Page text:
"Shocking" find may redraw picture of solar system's cosmic shield.
for National Geographic News
Published May 10, 2012
The sun is moving through the Milky Way slower than previously thought, according to new data from a NASA spacecraft.
From its orbit around Earth, the Interstellar Boundary Explorer (IBEX) satellite measured the speeds of interstellar particles entering at the fringes of our solar system, 9 billion miles (14.5 billion kilometers) from the sun.
(Related: "'Alien' Particles Found Invading Our Solar System—A First.")
Plugging the new data into computer models, the IBEX team calculates that the sun is moving at about 52,000 miles (83,700 kilometers) an hour—about 7,000 miles (11,000 kilometers) slower than thought.
The discovery suggests that the protective boundary separating our solar system from the rest of the galaxy is missing a bow shock, a major structural component thought to control the influx of high-energy cosmic rays.
The sun is constantly sending out charged particles in all directions, forming a cocoon around the solar system called the heliosphere.
According to McComas, some researchers believe that the cosmic rays that do get through the heliosphere can impact Earth's climate, because the high-energy particles can ionize—or electrically charge—matter in the atmosphere, leading to heightened cloud formation and lightning generation.
Other experts think the particles could even be related to bursts of evolution or extinction in our planet's history, because the radiation can influence DNA patterns.
some interesting hypothesis in this article..blessings T
From the Ibex page:
Cosmic raysCharged atomic particles moving in space with very high energies (the particles travel close to the speed of light); most originate beyond the solar system, but some of low energy are produced in solar flares. can seriously damage DNA. If DNA damage cannot be repaired by the cell, the cell could die. If the damage is copied into more cells, then a mutation could occur. Exposure to large amounts of cosmic rays could increase the risks for cancer, cataracts and neurological disorders. Long term exposure to cosmic rays, or short intense bursts, could affect the evolution of life on Earth.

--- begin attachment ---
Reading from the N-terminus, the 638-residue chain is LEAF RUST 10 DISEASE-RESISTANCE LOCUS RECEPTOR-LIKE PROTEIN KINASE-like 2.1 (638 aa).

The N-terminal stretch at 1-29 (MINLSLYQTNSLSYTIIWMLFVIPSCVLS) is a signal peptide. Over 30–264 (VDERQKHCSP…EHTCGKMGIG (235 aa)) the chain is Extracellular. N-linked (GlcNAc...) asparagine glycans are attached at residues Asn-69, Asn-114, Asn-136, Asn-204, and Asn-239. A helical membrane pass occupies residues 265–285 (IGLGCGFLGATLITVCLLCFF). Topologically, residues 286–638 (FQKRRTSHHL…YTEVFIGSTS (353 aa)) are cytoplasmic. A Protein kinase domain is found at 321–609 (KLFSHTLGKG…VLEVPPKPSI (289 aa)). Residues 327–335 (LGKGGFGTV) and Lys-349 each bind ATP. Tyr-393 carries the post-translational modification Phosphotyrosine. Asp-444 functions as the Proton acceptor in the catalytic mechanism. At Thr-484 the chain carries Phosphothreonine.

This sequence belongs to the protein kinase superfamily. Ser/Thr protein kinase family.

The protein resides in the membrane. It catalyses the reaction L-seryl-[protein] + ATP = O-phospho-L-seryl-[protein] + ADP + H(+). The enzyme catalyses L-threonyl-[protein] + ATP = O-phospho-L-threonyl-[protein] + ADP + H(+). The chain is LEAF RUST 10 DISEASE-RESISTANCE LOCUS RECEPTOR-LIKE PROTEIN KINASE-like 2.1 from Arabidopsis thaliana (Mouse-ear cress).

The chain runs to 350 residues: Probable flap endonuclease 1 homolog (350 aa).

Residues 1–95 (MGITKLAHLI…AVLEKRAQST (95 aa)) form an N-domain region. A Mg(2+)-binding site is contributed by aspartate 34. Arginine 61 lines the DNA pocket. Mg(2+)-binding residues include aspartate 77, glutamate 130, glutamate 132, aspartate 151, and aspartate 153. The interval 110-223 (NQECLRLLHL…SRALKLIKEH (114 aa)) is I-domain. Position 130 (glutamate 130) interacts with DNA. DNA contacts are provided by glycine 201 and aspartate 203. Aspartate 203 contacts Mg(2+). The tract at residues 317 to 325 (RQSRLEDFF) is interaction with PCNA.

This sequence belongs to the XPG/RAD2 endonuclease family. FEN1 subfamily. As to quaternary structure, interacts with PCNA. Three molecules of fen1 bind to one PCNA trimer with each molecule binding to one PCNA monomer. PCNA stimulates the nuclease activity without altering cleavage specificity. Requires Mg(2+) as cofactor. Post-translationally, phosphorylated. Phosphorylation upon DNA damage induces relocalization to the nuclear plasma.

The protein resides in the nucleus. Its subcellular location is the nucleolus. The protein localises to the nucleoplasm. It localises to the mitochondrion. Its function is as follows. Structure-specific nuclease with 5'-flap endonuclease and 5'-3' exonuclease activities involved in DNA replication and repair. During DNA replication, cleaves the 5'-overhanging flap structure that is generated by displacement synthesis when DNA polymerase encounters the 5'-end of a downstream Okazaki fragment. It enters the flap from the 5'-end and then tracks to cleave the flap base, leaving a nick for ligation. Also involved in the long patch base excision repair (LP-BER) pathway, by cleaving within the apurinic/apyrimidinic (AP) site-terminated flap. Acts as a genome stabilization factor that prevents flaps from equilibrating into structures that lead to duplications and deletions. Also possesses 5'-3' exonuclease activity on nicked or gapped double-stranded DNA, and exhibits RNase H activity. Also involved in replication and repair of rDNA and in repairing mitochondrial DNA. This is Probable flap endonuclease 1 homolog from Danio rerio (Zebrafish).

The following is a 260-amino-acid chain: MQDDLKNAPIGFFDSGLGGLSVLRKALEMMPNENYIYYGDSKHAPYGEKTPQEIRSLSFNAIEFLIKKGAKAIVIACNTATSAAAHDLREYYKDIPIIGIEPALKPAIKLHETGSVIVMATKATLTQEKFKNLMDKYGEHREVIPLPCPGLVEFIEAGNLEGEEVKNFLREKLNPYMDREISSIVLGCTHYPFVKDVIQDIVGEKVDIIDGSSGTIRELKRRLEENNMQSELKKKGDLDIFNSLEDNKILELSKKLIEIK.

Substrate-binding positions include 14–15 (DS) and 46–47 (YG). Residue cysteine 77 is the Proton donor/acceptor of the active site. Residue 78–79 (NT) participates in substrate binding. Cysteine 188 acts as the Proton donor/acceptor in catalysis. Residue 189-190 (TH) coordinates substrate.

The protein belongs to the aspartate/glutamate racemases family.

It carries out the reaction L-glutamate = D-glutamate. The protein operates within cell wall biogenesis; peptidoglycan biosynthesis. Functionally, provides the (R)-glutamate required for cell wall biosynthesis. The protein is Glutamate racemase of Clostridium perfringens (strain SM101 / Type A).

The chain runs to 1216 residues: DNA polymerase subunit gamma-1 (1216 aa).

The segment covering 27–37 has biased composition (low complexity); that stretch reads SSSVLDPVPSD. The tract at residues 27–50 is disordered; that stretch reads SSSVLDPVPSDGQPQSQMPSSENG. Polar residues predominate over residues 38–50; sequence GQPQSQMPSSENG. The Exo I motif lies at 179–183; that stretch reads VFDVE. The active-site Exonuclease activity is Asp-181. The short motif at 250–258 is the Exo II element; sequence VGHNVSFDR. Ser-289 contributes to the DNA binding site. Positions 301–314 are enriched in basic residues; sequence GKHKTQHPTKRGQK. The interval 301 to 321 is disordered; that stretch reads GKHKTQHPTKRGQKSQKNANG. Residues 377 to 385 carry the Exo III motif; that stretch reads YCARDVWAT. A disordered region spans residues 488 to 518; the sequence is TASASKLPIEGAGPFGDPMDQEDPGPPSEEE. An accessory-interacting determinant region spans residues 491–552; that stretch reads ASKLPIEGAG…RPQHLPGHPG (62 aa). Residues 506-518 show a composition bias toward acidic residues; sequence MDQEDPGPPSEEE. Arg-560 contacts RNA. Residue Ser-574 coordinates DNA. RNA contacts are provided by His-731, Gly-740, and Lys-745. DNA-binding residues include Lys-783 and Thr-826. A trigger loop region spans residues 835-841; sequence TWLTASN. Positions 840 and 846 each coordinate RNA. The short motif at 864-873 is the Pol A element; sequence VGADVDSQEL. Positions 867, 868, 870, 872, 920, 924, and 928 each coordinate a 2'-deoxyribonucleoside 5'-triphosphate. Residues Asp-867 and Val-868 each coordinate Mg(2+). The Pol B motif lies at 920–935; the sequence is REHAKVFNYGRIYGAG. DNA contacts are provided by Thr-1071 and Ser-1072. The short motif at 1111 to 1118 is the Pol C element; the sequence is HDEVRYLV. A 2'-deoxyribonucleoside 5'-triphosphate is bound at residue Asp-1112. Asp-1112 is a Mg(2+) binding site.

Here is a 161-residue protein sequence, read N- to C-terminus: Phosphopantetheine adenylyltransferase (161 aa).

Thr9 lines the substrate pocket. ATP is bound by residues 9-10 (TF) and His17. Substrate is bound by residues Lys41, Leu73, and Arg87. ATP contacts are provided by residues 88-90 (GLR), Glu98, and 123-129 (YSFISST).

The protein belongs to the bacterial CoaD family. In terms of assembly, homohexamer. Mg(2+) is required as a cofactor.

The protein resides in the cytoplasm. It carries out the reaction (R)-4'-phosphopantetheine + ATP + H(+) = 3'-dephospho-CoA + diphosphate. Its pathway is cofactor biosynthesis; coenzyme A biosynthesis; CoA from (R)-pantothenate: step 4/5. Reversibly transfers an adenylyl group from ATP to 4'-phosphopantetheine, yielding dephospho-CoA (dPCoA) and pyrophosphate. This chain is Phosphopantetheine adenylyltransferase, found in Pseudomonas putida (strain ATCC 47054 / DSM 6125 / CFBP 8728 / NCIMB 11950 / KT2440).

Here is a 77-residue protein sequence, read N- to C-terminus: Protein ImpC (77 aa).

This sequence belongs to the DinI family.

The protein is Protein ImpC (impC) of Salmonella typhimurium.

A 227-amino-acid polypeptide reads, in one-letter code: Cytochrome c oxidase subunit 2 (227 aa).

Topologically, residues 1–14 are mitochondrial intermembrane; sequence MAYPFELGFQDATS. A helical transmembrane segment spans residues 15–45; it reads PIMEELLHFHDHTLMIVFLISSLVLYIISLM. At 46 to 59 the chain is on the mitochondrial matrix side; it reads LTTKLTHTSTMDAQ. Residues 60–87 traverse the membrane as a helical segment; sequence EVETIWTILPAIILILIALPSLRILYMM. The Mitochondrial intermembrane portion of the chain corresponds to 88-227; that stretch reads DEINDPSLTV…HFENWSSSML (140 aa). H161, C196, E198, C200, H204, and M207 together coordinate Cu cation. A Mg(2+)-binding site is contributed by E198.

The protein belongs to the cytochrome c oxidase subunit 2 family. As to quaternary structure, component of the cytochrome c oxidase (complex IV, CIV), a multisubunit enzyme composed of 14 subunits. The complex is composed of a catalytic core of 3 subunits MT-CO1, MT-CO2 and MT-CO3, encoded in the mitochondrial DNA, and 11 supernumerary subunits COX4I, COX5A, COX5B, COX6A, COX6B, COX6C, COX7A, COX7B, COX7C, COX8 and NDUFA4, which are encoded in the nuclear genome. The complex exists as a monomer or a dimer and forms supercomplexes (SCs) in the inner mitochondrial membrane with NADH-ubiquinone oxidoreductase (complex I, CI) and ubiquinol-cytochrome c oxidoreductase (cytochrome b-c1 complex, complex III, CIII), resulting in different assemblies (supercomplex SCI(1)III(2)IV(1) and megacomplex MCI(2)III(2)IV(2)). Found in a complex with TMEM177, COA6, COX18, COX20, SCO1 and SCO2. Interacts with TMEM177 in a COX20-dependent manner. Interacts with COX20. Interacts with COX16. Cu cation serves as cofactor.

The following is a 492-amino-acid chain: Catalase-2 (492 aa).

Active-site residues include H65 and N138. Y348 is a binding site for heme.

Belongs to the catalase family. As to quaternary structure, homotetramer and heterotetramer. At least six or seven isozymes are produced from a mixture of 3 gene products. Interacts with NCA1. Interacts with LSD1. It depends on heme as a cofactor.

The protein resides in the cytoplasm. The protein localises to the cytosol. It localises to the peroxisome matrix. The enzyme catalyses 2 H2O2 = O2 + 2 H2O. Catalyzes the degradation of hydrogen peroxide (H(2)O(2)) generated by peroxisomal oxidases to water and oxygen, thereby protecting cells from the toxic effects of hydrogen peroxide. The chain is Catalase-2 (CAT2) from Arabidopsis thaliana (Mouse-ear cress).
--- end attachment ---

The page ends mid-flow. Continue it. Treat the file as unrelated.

Discovered: Cosmic Rays from a Mysterious, Nearby Object
Nov. 19, 2008: An international team of researchers has discovered a puzzling surplus of high-energy electrons bombarding Earth from space. The source of these cosmic rays is unknown, but it must be close to the solar system and it could be made of dark matter. Their results are being reported in the Nov. 20th issue of the journal Nature.
"This is a big discovery," says co-author John Wefel of Louisiana State University. "It's the first time we've seen a discrete source of accelerated cosmic rays standing out from the general galactic background."
Galactic cosmic rays are subatomic particles accelerated to almost light speed by distant supernova explosions and other violent events. They swarm through the Milky Way, forming a haze of high energy particles that enter the solar system from all directions. Cosmic rays consist mostly of protons and heavier atomic nuclei with a dash of electrons and photons spicing the mix.
artist rendering at link
Incoming Cosmic Rays Hit Record High
October 19, 2010
The Earth was pummeled with record-setting levels of cosmic rays in 2009. Measurements from NASA’s Advanced Composition Explorer (ACE) and other spacecraft found that more high-energy particles from galactic space penetrated the inner solar system in the last few years than at any other time since the beginning of the space age.
The spike is almost certainly due to several weird aspects of the most recent solar minimum, and could be the start of a new normal for cosmic ray levels.
“It’s sort of like everything’s working in the same direction right now, to allow cosmic rays greater access to the inner solar system,” said space scientist Richard Mewaldt of Caltech. Mewaldt and colleagues published their findings Oct. 7 in Astrophysical Journal Letters.